Thursday, December 27, 2007

PAKISTAN: THE LESS-SHORT VIEW. The Bhutto assassination has already led to unfortunate side-effects, including riots, U.S. Presidential candidate reactions, and what the Pakistani dictator Musharraf, in a piquant bit of Western political usage, calls "the blame game." Al Qaeda has expectedly taken credit; Bhutto herself left a note fingering Musharraf; reporters work their sources, and pundits their traditional decoder rings, for leads.

The flames in Karachi indicate that many Pakistanis will not have patience for this sort of inside-baseball analysis. I note this recent poll showing the unpopularity of Musharraf's regime, and also the poll's interesting provenance. I suspect similar results might have been obtained without the support of John McCain and neocon apparatchiks, but the International Republican Institute's efforts to publicize the discontent in Pakistan suggest that the current (and just about any possible future) Administration would have been much happier dealing with Bhutto.

What do you suppose they think about Nawaz Sharif, who is currently playing it extremely cagey? He's been linked to Al Qaeda, but even Bhutto played footsie with the Taliban once upon a time. And the New York Times reports that our government is now reaching out to Sharif. ("The very fact that officials are even talking to backers of Mr. Sharif, who they believe has too many ties to Islamists, suggests how hard it will be to find a partner the United States fully trusts.") This certainly wouldn't be the first time the U.S. has suddenly rehabilitated a suspect foreign leader, and it's not as if we don't know how to deal with him.

Armageddon may come tomorrow, in which case you may put me down as a fool. But one of the fortunate aspects of global political corruption -- contra Dr. Paul -- is that it presents opportunities for self-correction, at least until the next, inevitable crisis. It's not the best way of doing things, of course. In fact it's pretty sad. But who among our next generation of leaders will handle it any better?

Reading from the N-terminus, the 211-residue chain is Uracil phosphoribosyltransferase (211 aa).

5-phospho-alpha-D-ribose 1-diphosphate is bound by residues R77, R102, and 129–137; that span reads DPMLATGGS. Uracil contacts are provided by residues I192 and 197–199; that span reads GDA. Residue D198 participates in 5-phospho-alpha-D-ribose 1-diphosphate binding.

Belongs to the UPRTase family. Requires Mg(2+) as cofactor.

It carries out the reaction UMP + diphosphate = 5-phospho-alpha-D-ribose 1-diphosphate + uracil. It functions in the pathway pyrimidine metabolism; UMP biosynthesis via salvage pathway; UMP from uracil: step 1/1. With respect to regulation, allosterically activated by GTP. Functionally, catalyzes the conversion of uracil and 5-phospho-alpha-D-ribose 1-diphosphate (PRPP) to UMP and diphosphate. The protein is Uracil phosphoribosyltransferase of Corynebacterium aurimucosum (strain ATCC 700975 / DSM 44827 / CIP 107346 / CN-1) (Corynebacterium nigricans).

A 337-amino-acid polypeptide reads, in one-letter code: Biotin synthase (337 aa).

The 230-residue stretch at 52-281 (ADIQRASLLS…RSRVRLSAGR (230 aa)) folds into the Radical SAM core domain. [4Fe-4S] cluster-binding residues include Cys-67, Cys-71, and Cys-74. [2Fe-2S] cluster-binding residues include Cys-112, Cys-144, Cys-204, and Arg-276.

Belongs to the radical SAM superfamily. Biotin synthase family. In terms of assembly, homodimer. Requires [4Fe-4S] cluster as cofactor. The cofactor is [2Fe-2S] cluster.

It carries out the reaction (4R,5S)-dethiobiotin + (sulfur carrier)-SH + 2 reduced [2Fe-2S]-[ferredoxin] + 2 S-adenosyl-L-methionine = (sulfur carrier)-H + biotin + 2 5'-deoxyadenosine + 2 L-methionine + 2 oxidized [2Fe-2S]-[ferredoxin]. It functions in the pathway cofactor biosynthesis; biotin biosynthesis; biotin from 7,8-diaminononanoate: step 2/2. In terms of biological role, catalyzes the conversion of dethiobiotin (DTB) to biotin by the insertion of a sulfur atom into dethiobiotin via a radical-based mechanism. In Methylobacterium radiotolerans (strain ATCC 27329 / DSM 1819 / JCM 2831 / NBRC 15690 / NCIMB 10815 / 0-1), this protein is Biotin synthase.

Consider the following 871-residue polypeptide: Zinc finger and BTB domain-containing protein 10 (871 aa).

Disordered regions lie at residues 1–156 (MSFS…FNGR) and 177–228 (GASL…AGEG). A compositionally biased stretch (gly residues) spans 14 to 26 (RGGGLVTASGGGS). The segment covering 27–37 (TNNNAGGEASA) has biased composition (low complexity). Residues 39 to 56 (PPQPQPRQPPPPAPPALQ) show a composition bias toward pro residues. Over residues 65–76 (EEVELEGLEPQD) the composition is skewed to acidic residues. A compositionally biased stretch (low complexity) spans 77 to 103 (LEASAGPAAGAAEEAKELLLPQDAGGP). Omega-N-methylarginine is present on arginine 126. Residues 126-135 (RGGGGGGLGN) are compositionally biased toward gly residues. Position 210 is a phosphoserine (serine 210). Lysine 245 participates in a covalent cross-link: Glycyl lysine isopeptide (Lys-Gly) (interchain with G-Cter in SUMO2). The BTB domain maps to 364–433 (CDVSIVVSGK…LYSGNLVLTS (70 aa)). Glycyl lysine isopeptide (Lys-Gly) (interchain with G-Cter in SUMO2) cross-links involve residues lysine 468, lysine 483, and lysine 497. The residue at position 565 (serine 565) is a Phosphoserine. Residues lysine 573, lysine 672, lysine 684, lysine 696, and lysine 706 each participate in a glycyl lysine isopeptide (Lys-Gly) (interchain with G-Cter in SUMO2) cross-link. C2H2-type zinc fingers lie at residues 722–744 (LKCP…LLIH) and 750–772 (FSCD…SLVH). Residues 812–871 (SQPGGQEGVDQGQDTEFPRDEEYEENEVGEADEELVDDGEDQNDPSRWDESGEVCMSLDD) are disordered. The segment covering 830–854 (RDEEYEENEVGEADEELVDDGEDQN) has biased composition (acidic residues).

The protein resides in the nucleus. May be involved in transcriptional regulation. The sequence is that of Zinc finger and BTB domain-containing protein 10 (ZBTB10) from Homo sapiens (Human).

UPDATE. I should have known ol' Ralph "Blood 'n' Guts" Peters wouldn't let me down! In October he wrote a full-throated paean to the Musharraf dictatorship and denounced the infusion of Bhutto's "charisma" into the race. Today he supplies us with the Good Riddance to Bhutto post we've been waiting for:
Her country's better off without her. She may serve Pakistan better after her death than she did in life.
What good can come from even a dead Bhutto? "Her murder may galvanize Pakistanis against the Islamist extremists who've never gained great support among voters, but who nonetheless threaten the state's ability to govern." That'll be some trick, even with the Pakistan government's hilarious accidental death verdict there to help.

But Peters is not all Blood 'n' Guts today; he spares a tear for the poor, misunderstood dictator Musharraf:
But [Bhutto] always knew how to work Westerners - unlike the hapless Gen. Pervez Musharraf, who sought the best for his tormented country but never knew how to package himself.
Better get the pointy-heads on that one, General! Maybe they can engineer a fun-loving, Idi Amin persona for Musharraf. Laugh and the world laughs with you!

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